Will the Log Jam Break?

December 4, 2006. On the last day of November, a Mendocino County working group released a report that lays out a roadmap for getting Jackson State Forest back into operation in a way that meets the concerns of the Campaign to Restore Jackson State Forest, the Sierra Club, and the local timber industry.

The proposals of the working group offer an opportunity, perhaps the only foreseeable opportunity, to resolve the controversy and conflicts that have halted logging in Jackson State Forest since 2001.

Still needed is for the California Department of Forestry to endorse the proposals and for the Board of Forestry to take the steps necessary to make them official state policy. One hopes that these agencies will have the wisdom to embrace this opportunity.

Vince Taylor
Executive Director

Some excerpts from the cover letter and preface to the group's report provide context for understanding the significance of the the working group's report:

From the Cover Letter

... Over the years our members have been involved in numerous forestry issues from the Grand Accord to County Rules to SB 1648. Historically we have been on opposing sides. This process has been unique in that we have reached consensus on an approach we believe has the potential to get JDSF back under management...

Our approach to moving the management plan process forward is comprised of two phases. Phase one incorporates the guiding principles we have been developing... With the adoption of this first phase and the finalization and certification of the EIR [Environmental Impact Report], timber harvesting can resume on an interim basis...

Phase two will be a concurrent and parallel process. This phase will be highlighted by the re-staffing of JDSF including personnel with a broad range of expertise in addition to silviculture, the appointment of a Jackson Advisory Group, the commencement of landscape-level planning on a broad array of issues and the establishment of a credible and verifiable inventory. Our group anticipates this process will result in a detailed and sustainable long term plan for JDSF. This second phase will develop a plan based on detailed specific information that provides for a consensus-based balancing of ecological values, education, research, recreation, timber production and regional economic stability.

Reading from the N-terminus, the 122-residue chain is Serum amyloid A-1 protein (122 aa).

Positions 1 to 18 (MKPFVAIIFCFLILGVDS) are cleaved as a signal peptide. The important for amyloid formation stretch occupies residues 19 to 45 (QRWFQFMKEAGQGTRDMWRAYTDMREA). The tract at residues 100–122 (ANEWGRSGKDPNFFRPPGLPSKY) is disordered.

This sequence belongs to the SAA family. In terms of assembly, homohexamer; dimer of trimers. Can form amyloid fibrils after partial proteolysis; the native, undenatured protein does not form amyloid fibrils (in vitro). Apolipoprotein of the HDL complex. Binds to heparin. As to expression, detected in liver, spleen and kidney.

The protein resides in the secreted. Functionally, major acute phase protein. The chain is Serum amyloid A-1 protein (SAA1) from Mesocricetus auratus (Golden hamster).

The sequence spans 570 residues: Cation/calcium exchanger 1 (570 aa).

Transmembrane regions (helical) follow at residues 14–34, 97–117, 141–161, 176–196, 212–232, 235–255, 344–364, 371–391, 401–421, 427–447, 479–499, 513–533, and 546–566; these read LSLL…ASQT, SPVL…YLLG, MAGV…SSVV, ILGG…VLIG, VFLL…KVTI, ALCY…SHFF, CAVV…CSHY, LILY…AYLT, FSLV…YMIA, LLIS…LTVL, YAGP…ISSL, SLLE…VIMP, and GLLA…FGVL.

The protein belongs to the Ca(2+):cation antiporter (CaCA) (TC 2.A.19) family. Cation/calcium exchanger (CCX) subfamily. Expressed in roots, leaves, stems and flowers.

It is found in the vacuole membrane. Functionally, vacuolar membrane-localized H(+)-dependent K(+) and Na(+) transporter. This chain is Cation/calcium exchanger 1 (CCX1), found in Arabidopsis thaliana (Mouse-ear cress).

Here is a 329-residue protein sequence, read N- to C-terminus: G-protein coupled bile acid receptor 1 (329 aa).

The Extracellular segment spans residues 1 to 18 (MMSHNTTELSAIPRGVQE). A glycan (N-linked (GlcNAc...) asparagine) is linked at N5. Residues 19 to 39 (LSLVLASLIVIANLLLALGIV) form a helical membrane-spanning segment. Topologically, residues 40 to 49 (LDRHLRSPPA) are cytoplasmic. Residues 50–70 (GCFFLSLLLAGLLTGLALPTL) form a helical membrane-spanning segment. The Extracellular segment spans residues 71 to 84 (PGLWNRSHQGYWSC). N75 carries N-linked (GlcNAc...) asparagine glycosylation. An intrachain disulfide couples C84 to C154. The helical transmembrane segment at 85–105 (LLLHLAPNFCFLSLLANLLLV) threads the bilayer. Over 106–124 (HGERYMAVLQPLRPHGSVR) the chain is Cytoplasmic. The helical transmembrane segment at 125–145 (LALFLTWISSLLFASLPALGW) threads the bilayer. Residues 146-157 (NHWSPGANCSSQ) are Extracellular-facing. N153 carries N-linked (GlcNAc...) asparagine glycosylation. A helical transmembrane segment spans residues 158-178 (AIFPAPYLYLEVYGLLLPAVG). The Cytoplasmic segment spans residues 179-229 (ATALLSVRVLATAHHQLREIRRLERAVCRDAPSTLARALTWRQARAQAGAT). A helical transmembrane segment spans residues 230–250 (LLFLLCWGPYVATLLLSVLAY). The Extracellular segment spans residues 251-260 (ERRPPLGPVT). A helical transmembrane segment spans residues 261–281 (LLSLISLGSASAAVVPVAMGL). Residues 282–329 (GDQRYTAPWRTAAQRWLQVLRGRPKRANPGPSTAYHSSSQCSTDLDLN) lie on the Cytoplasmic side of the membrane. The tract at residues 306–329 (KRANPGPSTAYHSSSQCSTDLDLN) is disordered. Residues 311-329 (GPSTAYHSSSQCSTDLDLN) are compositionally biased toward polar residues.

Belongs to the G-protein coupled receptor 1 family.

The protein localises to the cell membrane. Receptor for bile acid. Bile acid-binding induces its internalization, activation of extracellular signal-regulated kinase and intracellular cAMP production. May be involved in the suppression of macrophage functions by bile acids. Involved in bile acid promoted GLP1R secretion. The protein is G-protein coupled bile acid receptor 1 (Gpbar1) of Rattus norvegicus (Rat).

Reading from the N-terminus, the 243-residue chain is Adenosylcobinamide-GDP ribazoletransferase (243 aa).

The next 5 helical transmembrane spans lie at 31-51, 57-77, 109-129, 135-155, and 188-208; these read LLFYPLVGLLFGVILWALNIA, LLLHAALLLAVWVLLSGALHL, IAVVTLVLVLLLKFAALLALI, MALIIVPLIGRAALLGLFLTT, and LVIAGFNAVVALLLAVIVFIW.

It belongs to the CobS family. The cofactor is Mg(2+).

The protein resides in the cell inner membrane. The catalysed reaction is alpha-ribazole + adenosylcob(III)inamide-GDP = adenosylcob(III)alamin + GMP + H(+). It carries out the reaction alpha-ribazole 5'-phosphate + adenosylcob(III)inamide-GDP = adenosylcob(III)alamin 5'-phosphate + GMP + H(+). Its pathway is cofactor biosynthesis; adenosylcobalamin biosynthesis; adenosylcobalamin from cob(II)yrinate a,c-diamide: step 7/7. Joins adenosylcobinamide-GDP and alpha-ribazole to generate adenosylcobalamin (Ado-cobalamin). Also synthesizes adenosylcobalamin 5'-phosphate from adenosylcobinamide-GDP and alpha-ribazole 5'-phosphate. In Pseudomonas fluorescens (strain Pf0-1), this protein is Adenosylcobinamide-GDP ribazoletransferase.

From the Preface

The Jackson Forest Working Group... came together voluntarily, on the membersí own initiative, to see if they could resolve the long-standing differences that have made Jackson Forest a local and state-wide focal point of controversy...

Recent developments appeared to create an opportunity for the working group to make a useful contribution. The newly appointed Director of the California Department of Forestry, Ruben Grijalva, had publicly given his support to making Jackson State into a "world-class research forest" and to seeking a consensus among all parties... Legislation was passed that stopped the former practice of funding a variety of state forestry programs from Jackson Forest logging revenues. The Board of Forestry, which has the responsibility for setting policies for Jackson State, had recently begun developing a new policy alternative focused on research and demonstration, with fish and wildlife habitat, forest ecology, recreation, and education as important values...

The group operated from the beginning on the principle of consensus. We felt that only by coming to a shared viewpoint could the group become an effective force for change... What we sought was to develop a set of unanimously agreed-upon principles to apply to developing a plan and managing the forest.

Once we felt that we were going to succeed in agreeing on management principles, we turned to the more difficult task: setting out a path and process for developing a management plan incorporating our principles, while simultaneously meeting legal and bureaucratic constraints, environmental concerns and providing for near-term timber harvesting (in order to finance building forest staffing, needed forest maintenance, and development of a detailed management plan, and to provide logs to help maintain the viability of the local timber industry).

All of us involved feel that we've come to a workable solution, one that fairly balances timber,  conservation, and recreation interests. We plan to work with the involved state agencies to translate the recommendations into actions.

Working Group Members

Mike Anderson

Anderson Logging Inc.

Kathy Bailey

Sierra Club

Bruce Burton

Willits Redwood Company

Mike Jani

Mendocino Redwood Company

Art Harwood

Harwood Products

Vince Taylor

Campaign to Restore Jackson State Redwood Forest

Working Group Report